Ecosystems of the St. Lawrence Coastal Zone

The St. Lawrence is one of the longest watercourses in the world. From the Great Lakes to the Atlantic Ocean, it stretches approximately 2,000 km. As it makes its way toward the ocean, the St. Lawrence grows wider as it receives increasing volumes of cold, salty water from the Atlantic.


from Île d’Orléans to Tadoussac

The Upper Estuary is shallow (generally between 0 and 100 metres deep) and its waters are brackish, as it is a mix of fresh and salt water. Water temperatures are moderate.

Crédit © Parks Canada


from Tadoussac to St-Fulgence

The Fjord is a deep (up to 275 metres) valley where fresh water flows near the surface and salt water at lower depths. With each tidal cycle, the Fjord receives an inflow of nutrient-rich salt water from the Lower Estuary.

Crédit © Parks Canada


from Tadoussac to Pointe-des-Monts (north shore) and from Rivière-du-Loup to Cap-Chat (south shore))

The Lower Estuary is very deep (up to over 300 metres). Water layers of variable salinity and temperature overlay one another but do not mix. Upward movement of cold, salty water (upwellings) creates favourable conditions for an abundance of prey.

Crédit © Parks Canada


from Pointe-des-Monts to the Magdalen Islands

The Gulf is wide and deep (up to 800 metres) and is characterized by cold, salty water. It reaches the Atlantic Ocean via two straits sandwiching Newfoundland: the Strait of Belle Isle to the north and Cabot Strait to the south.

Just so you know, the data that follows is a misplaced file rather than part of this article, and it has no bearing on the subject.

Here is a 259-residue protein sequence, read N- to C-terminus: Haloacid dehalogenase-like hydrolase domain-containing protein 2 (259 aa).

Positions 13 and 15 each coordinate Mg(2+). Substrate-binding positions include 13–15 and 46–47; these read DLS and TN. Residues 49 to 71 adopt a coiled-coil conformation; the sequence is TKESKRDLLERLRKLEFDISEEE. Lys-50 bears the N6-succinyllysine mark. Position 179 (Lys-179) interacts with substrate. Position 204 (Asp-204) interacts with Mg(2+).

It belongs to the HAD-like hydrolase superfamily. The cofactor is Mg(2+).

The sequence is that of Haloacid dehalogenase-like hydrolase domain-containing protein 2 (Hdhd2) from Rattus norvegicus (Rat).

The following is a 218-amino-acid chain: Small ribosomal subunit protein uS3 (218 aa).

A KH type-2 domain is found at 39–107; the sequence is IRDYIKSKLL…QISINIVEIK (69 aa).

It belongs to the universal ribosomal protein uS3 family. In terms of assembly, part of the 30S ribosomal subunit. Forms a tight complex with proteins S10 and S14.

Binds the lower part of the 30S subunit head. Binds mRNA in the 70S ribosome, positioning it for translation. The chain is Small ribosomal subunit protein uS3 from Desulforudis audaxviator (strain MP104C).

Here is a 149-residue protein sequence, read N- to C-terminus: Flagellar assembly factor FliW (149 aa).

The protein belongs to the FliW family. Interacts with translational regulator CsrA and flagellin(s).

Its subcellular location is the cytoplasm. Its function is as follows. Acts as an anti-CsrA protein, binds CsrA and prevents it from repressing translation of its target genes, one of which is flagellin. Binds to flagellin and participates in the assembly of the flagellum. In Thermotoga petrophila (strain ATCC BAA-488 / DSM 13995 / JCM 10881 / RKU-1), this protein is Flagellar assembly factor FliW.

Crédit © Parks Canada

Why do whales live in the St. Lawrence?

The St. Lawrence provides whales with the food they need to survive.

In fact, the waters of the St. Lawrence are some of the richest in the world, especially in upwelling areas. This natural phenomenon is driven by the force of the currents, tidal movements and underwater relief. The most important upwelling zone is found off the coast of Tadoussac, in the Saguenay-St. Lawrence Marine Park.

Upwelling that drives the food chain

© Parks Canada

The currents push the masses of cold, salty ocean water against underwater cliffs, forcing the water toward the surface.

 As they rise toward the surface, they carry essential nutrients for the growth of microscopic algae called phytoplankton. The latter makes up the first link of the marine food chain on which all other forms of life depend, from krill to whales.

Krill is a small crustacean very abundant in the St. Lawrence.

© Parks Canada and Fisheries and Oceans Canada, J.-F. Saint-Pierre

The oceanographic conditions of the Gulf of St. Lawrence and its Estuary create important habitat for whales, whose survival depends on the diversity and abundance of food found in these waters.

To preserve such invaluable wealth, marine protected areas were created

such as the Saguenay-St. Lawrence Marine Park and the Banc-des-Américains Marine Protected Area

Go to Module 1 to familiarize yourself with the whale species most frequently encountered in the Gulf of St. Lawrence and its Estuary.